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by Downunder Horsemanship

Dietary Changes and Forage

By Dr. Stephen Duren, Performance Horse Nutrition and Standlee Premium Western Forage® Nutritional Consultant

Horses rely on fiber (hay, pasture, forage pellets and forage cubes) to provide most of their nutrition. Their digestive system is filled with billions of naturally occurring beneficial bacteria and protozoa. These microbes ferment plant fiber and produce energy and other useful nutrients that fuel horses. The digestive system is also home to harmful bacteria such as e. coli and salmonella. The delicate balance between beneficial and harmful bacteria can be easily disturbed. This disruption in microbial population can result in gas, acidosis, diarrhea, weight loss and even death.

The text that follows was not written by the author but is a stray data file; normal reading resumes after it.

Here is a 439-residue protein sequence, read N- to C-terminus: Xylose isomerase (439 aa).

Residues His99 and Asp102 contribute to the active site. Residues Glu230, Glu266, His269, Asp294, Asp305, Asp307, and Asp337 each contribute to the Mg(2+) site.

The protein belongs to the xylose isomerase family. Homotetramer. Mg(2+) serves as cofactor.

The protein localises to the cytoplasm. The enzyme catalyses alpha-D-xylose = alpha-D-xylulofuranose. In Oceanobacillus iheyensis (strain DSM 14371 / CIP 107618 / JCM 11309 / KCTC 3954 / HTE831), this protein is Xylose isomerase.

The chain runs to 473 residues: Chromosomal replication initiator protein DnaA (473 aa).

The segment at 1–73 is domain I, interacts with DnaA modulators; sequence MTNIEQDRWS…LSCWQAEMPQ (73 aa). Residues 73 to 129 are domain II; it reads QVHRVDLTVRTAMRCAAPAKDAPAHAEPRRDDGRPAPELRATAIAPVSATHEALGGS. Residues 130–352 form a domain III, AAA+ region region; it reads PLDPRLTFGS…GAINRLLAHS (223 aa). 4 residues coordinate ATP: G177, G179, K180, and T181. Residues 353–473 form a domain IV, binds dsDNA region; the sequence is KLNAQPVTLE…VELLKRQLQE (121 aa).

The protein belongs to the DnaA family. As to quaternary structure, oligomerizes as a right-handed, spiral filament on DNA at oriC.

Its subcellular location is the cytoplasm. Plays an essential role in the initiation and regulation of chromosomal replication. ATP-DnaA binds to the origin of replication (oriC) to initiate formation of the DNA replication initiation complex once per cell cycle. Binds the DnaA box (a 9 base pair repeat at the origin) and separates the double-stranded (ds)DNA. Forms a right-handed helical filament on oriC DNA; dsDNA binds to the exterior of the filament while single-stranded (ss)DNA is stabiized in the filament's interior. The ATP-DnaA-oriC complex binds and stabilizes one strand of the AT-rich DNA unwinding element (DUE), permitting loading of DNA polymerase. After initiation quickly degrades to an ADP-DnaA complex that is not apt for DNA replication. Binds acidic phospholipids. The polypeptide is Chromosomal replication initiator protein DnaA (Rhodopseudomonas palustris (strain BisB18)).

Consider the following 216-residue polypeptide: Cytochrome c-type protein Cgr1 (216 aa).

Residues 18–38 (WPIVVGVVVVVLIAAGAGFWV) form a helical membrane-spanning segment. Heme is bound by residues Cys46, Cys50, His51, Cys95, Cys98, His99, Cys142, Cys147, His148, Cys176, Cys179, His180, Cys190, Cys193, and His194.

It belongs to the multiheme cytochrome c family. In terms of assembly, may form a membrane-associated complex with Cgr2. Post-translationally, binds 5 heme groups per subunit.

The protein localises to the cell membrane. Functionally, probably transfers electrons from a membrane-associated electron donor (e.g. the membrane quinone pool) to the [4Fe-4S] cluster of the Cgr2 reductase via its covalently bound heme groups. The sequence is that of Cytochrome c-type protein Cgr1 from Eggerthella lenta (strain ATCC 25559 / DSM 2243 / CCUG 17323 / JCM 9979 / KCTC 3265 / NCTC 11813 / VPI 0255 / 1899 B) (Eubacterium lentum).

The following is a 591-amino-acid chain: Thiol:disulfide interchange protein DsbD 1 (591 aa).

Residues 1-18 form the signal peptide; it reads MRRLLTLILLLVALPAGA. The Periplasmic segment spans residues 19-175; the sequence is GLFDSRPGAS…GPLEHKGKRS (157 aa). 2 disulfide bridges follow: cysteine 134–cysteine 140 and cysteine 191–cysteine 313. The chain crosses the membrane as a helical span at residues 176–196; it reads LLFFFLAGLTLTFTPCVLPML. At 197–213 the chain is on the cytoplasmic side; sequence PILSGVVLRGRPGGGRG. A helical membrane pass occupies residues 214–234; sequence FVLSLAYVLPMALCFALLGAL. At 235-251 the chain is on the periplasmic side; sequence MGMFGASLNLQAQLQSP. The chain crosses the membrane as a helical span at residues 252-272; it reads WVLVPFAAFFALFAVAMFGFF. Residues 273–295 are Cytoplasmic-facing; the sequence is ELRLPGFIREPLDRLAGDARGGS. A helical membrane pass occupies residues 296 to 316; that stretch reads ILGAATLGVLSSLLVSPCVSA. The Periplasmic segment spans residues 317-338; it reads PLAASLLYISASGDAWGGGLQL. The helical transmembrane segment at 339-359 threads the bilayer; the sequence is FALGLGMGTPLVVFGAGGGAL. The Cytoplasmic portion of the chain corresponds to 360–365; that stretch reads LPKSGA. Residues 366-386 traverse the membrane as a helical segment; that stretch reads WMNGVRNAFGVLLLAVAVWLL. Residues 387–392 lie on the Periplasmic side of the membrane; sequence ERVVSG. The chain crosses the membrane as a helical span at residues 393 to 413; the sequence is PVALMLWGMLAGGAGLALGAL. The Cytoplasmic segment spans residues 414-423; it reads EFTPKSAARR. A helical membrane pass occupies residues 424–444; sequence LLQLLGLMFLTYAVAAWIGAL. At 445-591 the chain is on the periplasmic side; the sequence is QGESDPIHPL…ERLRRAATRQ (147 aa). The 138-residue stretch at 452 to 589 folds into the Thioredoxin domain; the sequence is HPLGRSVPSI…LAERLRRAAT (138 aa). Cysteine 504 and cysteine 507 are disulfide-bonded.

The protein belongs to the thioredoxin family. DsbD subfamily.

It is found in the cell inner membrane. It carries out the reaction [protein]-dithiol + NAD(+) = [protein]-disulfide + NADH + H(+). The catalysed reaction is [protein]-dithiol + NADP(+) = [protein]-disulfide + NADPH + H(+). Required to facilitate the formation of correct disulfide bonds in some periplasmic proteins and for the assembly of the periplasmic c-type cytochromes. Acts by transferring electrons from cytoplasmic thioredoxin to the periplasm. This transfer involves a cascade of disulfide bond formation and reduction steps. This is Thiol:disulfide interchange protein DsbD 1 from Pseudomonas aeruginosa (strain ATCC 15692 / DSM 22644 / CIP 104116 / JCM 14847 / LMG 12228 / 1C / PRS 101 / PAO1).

One of the primary causes for disruption of the microbial population is a sudden dietary change. Rapidly changing between forage types results in a huge change in bacterial numbers and function. For example, switching forage type from timothy to alfalfa will cause unprepared bacteria to encounter forages they are not well equipped to ferment and properly digest. The simple transition from one forage type to another should occur gradually. It takes a bacterial population a full 21 days to totally adjust to a different forage source. However, a gradual introduction of a new forage type over the course of 10 to 14 days will avoid elevated gas production, prevent diarrhea and eliminate other health issues. This transition period should begin with a 25% replacement of the existing forage with the new forage type. Over the course of the next 14 days, the amount of new forage should be gradually increased while the amount of the current forage decreased.

Common causes of rapid dietary changes include:

    • Running out of their current forage
    • Mistakenly purchasing the wrong forage
    • Purchasing new forage without having enough existing forage for a smooth transition

If you have questions, please contact the nutritionists at Standlee Premium Western Forage, or consult with your veterinarian.